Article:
My wife interviews freshman applicants for one of those Ivy League schools everybody wants to go to. Last week, she got her list of applicants to contact and promptly sent each of them a personal email inviting them to schedule their interviews.
So far, only one student has responded to her email.
If you’re a senior who just applied to college, congratulations—you’ve done the hard part. But you’re not really done yet. Colleges routinely contact applicants by mail and email asking you for additional information (or to schedule interviews), and you need to make sure you respond promptly and appropriately.
Here at Collegewise, we remind our students:
1. On your college applications, list an email address that you check regularly (and by “regularly,” I mean at least once a day). And if your email address is something like wildncrazypartygirl@yahoo, get a new email address.
2. Once you submit your applications, open every piece of mail and read every email a college sends you. Just because it’s not yet time to expect a decision doesn’t mean that mail or email isn’t important.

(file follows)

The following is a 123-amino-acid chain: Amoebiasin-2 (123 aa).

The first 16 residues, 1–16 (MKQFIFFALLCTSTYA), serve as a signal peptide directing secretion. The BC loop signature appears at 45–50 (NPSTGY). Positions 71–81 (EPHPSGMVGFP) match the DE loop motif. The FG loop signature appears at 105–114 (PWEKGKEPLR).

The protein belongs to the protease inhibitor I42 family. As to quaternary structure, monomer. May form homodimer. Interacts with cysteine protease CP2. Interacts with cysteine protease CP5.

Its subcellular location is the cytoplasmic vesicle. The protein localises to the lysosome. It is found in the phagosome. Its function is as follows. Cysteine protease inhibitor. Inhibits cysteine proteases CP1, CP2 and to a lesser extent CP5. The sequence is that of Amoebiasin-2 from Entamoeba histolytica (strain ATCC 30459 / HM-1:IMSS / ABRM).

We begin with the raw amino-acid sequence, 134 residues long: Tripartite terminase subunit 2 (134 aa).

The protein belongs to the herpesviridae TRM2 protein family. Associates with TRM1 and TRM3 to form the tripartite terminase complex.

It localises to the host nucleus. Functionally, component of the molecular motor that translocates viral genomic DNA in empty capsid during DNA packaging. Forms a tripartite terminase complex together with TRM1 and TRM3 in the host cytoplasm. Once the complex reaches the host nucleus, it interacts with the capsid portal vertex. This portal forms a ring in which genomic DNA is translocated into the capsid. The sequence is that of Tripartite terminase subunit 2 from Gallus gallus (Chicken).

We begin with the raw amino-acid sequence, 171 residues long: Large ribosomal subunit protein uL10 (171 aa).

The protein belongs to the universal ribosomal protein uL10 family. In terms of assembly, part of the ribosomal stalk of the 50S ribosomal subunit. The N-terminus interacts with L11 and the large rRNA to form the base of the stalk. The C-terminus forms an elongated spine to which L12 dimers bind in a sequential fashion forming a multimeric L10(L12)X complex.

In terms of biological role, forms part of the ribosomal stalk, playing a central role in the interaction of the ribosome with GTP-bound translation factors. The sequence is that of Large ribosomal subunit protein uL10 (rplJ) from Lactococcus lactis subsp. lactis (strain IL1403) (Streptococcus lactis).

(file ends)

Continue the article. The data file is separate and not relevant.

3. If a college asks you to send anything, to respond to anything, or take any action, do it right away. Don’t rush to the point you get careless, but remember, once you apply to a college, you’re pretty much on stage. Lagging in your response time doesn’t show a burning desire to attend.
4. And when communicating with a college rep over email, remember that this is a professional correspondence; you are not text messaging a friend. Spell carefully and use punctuation. Do not compose sentences like “i really hope 2b at Princeton next fall! see u soon!”
Colleges (and my wife) are reasonable. They’re not going to ding a kid just because he took an extra day to respond to an email. But they’re also human, after all. I won’t speak for my wife, but I know I would already like the kid who responded right away. And the kid who wrote me, "sorry i’m writing u back so late i have been soooo busy w/ school," wouldn’t make such a good impression.